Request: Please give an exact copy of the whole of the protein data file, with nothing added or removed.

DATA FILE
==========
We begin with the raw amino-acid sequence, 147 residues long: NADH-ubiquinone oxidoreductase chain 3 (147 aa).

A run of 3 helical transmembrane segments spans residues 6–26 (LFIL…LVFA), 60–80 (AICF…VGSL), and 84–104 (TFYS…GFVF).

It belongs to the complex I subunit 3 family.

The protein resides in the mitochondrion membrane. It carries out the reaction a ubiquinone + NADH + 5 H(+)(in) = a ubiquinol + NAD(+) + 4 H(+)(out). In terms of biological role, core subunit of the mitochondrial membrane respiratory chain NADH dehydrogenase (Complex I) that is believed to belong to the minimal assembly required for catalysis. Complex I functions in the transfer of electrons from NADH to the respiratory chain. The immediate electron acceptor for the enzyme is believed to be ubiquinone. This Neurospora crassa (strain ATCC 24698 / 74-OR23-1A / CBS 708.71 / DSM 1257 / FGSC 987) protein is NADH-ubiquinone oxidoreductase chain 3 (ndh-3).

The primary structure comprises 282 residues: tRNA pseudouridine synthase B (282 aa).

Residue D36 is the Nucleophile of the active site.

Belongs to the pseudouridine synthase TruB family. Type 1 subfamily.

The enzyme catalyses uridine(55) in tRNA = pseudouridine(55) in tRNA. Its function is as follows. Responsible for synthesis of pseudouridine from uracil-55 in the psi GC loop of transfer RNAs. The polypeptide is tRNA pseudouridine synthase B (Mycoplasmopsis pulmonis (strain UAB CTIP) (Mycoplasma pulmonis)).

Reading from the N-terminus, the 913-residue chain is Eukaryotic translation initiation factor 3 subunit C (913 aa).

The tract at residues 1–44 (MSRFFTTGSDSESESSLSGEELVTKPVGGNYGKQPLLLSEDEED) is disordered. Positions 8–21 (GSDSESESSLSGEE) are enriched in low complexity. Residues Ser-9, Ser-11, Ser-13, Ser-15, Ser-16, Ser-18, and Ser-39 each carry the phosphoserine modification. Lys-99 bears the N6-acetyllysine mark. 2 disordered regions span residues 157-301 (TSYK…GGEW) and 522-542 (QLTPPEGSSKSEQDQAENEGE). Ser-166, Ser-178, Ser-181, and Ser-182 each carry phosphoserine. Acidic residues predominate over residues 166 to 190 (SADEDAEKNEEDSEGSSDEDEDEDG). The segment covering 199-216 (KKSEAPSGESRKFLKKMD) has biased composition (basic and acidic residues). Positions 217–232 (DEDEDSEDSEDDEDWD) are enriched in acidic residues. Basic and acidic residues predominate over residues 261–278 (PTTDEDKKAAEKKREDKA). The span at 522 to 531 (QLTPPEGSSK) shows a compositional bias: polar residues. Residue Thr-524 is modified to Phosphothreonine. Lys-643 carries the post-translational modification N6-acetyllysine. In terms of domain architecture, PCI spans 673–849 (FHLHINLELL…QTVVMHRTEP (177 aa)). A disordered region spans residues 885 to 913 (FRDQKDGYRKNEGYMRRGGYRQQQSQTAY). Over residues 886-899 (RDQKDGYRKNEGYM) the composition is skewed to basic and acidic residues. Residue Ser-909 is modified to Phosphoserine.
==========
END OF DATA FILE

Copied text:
We begin with the raw amino-acid sequence, 147 residues long: NADH-ubiquinone oxidoreductase chain 3 (147 aa).

A run of 3 helical transmembrane segments spans residues 6–26 (LFIL…LVFA), 60–80 (AICF…VGSL), and 84–104 (TFYS…GFVF).

It belongs to the complex I subunit 3 family.

The protein resides in the mitochondrion membrane. It carries out the reaction a ubiquinone + NADH + 5 H(+)(in) = a ubiquinol + NAD(+) + 4 H(+)(out). In terms of biological role, core subunit of the mitochondrial membrane respiratory chain NADH dehydrogenase (Complex I) that is believed to belong to the minimal assembly required for catalysis. Complex I functions in the transfer of electrons from NADH to the respiratory chain. The immediate electron acceptor for the enzyme is believed to be ubiquinone. This Neurospora crassa (strain ATCC 24698 / 74-OR23-1A / CBS 708.71 / DSM 1257 / FGSC 987) protein is NADH-ubiquinone oxidoreductase chain 3 (ndh-3).

The primary structure comprises 282 residues: tRNA pseudouridine synthase B (282 aa).

Residue D36 is the Nucleophile of the active site.

Belongs to the pseudouridine synthase TruB family. Type 1 subfamily.

The enzyme catalyses uridine(55) in tRNA = pseudouridine(55) in tRNA. Its function is as follows. Responsible for synthesis of pseudouridine from uracil-55 in the psi GC loop of transfer RNAs. The polypeptide is tRNA pseudouridine synthase B (Mycoplasmopsis pulmonis (strain UAB CTIP) (Mycoplasma pulmonis)).

Reading from the N-terminus, the 913-residue chain is Eukaryotic translation initiation factor 3 subunit C (913 aa).

The tract at residues 1–44 (MSRFFTTGSDSESESSLSGEELVTKPVGGNYGKQPLLLSEDEED) is disordered. Positions 8–21 (GSDSESESSLSGEE) are enriched in low complexity. Residues Ser-9, Ser-11, Ser-13, Ser-15, Ser-16, Ser-18, and Ser-39 each carry the phosphoserine modification. Lys-99 bears the N6-acetyllysine mark. 2 disordered regions span residues 157-301 (TSYK…GGEW) and 522-542 (QLTPPEGSSKSEQDQAENEGE). Ser-166, Ser-178, Ser-181, and Ser-182 each carry phosphoserine. Acidic residues predominate over residues 166 to 190 (SADEDAEKNEEDSEGSSDEDEDEDG). The segment covering 199-216 (KKSEAPSGESRKFLKKMD) has biased composition (basic and acidic residues). Positions 217–232 (DEDEDSEDSEDDEDWD) are enriched in acidic residues. Basic and acidic residues predominate over residues 261–278 (PTTDEDKKAAEKKREDKA). The span at 522 to 531 (QLTPPEGSSK) shows a compositional bias: polar residues. Residue Thr-524 is modified to Phosphothreonine. Lys-643 carries the post-translational modification N6-acetyllysine. In terms of domain architecture, PCI spans 673–849 (FHLHINLELL…QTVVMHRTEP (177 aa)). A disordered region spans residues 885 to 913 (FRDQKDGYRKNEGYMRRGGYRQQQSQTAY). Over residues 886-899 (RDQKDGYRKNEGYM) the composition is skewed to basic and acidic residues. Residue Ser-909 is modified to Phosphoserine.